All three women were subjected by their partners to a pattern of abuse over time that involves acts of assault, threats, isolation, humiliation, intimidation or other abuse that serves to harm, punish, or frighten their victim called coercive control. The controlling behaviour seeks to isolate their victims from support, exploiting their trust, depriving them of independence and regulating their everyday activities, subjecting them under their control.

While there is physical violence in their relationships, the women were aware that it will be their word against their spouses and since their injuries are not visible, hard to prove in court. It also took them a while to see the overall pattern of controlling behaviour that they were subjected to and sadly, the coercive behaviour is not enough to get them the help they need as victims of abuse and their spouses were not deemed criminally liable for these behaviours.

In most countries, prosecuting abusers for coercive control remains a challenge but some countries like the United Kingdom and Australia are already treating it as a criminal offence. According to the European Institute for Gender Equality, Denmark, Spain, France, Hungary and Ireland have implemented specific criminal offences for psychological violence or coercive control. However, only Denmark and Ireland use the language of coercive control in legislation.  There is yet no such legislation in Norway.

Also, the forms of domestic abuse that these women suffered and the responses to their experiences can be better understood if it is recognized that they are shaped by intersectionality. Kimberlé Crenshaw coined the term intersectionality to reflect the unique experiences of oppressed people with multiple identities. After all, not all women experience domestic abuse in similar circumstances and their abuse should not be seen only through the gender-based identity lens. By having multiple identities shaped by history and social relations such as age, class, ethnicity and immigration status, women of colour are subjected to compounded oppressions due to their position of power in relation to that of the privileged group‘s. Since inequality emerges at the intersections of these power dynamics, women of colour find themselves in even more vulnerable positions than other women suffering abuse.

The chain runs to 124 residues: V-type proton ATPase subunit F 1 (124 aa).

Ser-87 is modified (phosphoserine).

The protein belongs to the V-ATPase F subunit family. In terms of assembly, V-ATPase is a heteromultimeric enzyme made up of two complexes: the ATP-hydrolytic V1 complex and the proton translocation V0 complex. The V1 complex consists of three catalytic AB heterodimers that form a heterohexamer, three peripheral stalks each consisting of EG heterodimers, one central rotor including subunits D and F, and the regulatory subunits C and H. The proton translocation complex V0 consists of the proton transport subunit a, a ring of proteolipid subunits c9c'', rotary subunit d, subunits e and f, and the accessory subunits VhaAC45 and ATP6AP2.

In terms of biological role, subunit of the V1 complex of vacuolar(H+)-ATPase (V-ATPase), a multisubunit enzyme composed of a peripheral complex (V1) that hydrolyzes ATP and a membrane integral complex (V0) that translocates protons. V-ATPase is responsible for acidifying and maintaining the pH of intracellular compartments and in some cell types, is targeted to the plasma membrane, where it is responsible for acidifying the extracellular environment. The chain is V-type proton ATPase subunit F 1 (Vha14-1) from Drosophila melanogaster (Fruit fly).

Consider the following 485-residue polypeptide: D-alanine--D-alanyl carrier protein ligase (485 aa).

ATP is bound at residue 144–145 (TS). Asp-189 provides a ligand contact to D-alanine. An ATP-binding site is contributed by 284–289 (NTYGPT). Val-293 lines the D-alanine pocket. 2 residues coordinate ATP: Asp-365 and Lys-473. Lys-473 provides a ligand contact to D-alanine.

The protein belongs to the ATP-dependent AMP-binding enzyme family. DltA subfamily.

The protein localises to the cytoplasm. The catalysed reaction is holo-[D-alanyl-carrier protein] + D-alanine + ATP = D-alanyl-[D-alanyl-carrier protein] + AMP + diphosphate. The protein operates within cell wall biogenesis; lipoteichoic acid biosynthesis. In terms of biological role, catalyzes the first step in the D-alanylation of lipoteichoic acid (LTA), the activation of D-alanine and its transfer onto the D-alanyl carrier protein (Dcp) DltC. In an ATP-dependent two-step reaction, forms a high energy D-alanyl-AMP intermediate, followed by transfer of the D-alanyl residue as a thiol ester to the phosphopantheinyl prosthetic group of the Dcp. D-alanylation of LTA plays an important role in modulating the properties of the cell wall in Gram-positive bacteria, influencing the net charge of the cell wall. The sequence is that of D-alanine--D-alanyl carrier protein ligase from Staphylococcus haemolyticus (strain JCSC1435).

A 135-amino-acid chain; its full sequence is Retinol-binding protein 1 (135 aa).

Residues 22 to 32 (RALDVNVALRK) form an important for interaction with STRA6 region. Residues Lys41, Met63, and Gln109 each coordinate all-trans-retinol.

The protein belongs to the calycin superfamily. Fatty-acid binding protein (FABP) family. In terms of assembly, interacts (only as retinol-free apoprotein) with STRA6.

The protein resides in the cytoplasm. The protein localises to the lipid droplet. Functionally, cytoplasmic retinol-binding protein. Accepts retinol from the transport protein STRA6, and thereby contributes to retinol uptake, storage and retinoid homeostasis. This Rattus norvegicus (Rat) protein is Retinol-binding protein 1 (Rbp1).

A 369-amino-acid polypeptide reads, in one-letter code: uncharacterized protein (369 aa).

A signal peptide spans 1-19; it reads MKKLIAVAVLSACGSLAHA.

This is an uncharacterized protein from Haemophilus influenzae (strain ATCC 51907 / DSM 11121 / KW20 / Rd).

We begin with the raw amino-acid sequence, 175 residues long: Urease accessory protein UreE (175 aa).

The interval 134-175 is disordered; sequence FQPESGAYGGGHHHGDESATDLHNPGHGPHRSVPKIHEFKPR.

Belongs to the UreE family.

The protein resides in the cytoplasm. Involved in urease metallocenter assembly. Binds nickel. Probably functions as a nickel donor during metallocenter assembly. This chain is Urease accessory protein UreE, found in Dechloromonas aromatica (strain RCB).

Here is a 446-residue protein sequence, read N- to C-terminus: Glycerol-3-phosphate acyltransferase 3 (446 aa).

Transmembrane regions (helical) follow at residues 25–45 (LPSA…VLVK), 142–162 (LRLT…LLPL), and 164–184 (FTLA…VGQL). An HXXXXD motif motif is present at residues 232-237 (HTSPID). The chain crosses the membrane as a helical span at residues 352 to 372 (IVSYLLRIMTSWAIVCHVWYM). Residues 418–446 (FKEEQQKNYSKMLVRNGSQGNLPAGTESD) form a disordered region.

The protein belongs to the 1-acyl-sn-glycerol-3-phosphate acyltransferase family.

Therefore, when intersectional identities of marginalised people are ignored in law and institutions dispensing help to women of colour, the society with its systemic bias renders it incapable of addressing intersectional justice.

Marital breakdown and custody battles

Before these three immigrant mothers can even process and recover from the domestic violence, and the breakdown of their marriages, they were thrust into the legal quagmire of fighting for custody of their children.  Alone, in a foreign country with little or no support, and hardly speaking the language let alone grasp of the complex Norwegian bureaucratic processes, these women found themselves on the brink of despair and helplessness.

What they realized was that they do not only have to fight against their ex-husbands but also the Norwegian institutional support apparatus in the system that was supposed to protect their rights as women and mothers. 


Trigger warning: The article contains content of specific persons’ experiences with domestic violence and reproductive abuse. This may be triggering to readers with similar experiences

Investigation – Behind Closed Doors Overview
Part 2 – Coming Soon
Part 3 – Coming Soon

Ka Man Mak
Ka Man Mak

Ka Man is an investigative journalist, documentary photographer, and social entrepreneur, as well as the founder of The Oslo Desk. She is a British-born Hong Konger residing in Oslo, Norway. She holds a Master in Environmental Geoscience and have taken numerous diplomas including child psychology, and a course in big data analytics at OsloMet. Made numerous publications in newsletters, magazines and Norwegian newspapers. Interested in edtech, constructive journalism, women in migration, Cantonese language, alternatives to capitalism and asylum policy.